Little had changed from the beginning of 1966 to the date the last remnants of USFORDOMREP departed the island on 19 September 1966. The medical activities that had been in such a state of flux in the early weeks of the operation soon reached a constant level, and the medical service provided thereafter to United States troops and Dominican civilians was both efficient and effective. It remained so until the end.

Once the decision to pull out had been made, the medical units in DOMREP began a gradual four-phase withdrawal. Company C of the 307th Medical Battalion, 82d Airborne Division, was the first to leave on 10 August. The main body of the 42d Field Hospital left 6 days later. The two medicine evacuation helicopters on the island remained until 16 September, providing evacuation capability to the command during the withdrawal operation. At least one aircraft was available at the Air Force Base at San Isidro for emergency evacuation to Puerto Rico at all times. Finally, on 19 September, the last ships, carrying the 274th Medical Detachment (OA), departed for the United States.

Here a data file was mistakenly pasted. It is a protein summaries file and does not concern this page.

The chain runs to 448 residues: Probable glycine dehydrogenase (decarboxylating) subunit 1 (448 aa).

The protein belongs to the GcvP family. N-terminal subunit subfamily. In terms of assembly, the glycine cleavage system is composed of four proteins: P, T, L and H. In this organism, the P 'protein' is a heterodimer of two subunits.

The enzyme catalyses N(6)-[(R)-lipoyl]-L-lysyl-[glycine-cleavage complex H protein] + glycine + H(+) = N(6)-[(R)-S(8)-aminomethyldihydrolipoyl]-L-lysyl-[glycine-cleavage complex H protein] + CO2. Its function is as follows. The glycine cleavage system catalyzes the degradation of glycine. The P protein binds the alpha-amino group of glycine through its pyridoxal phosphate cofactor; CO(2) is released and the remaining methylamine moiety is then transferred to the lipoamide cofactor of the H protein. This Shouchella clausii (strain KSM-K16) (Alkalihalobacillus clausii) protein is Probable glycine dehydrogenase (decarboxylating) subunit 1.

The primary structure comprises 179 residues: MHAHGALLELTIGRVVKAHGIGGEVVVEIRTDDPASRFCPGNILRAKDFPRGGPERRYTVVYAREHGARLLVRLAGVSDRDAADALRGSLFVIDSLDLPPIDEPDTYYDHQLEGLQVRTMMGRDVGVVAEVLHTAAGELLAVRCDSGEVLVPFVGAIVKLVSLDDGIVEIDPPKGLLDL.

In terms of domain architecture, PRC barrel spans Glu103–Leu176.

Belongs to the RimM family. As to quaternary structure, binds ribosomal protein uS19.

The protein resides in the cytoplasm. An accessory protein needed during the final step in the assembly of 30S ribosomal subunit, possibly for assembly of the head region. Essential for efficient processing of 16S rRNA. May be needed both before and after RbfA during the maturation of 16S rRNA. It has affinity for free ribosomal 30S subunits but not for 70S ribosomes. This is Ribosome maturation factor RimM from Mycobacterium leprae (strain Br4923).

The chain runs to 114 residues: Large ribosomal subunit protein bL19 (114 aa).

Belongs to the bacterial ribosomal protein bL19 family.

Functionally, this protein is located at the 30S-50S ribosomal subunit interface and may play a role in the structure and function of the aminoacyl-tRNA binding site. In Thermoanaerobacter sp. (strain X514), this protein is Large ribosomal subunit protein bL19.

Throughout 1966, emphasis was placed on preventive medicine activities. The bulk of this activity fell to the 42d Field Hospital. Water testing, insect and rodent control, restaurant inspection, and field sanitation team training were among its chief responsibilities, with other miscellaneous tasks, such as veneral disease control and garbage disposal, also receiving attention.

The most notable of these activities in terms of achievement was the civilian.restaurant inspection program, which was expanded in both scope and frequency. All restaurants frequented by U.S. military personnel were inspected each month and then ratings were published in unit daily bulletins. The number of restaurants inspected had doubled since 1 January 1966, and a noticeable improvement in sanitary conditions was soon apparent.


Until March 1966, dental care was restricted to emergency cases because of a lack of adequate equipment. Upon the arrival of two portable, high-speed compression dental units, routine dental care was provided to the command at the 42d Field Hospital.

In addition to providing assistance to U.S. civilian and InterAmerican Peace Force military personnel, the Army Medical Service also took part in civic action during the year. Several civic action dispensaries were operated by the 7th Special Forces (TF) throughout the country, and medical assistance was provided in all emergency conditions as requested by the J-5 (civil affairs). Specially significant was the Army Medical Service's response to a typhoid epidemic in San Cristobal during which 500 children at a summer camp were inoculated after sufficient vaccine was provided by the Surgeon's Office.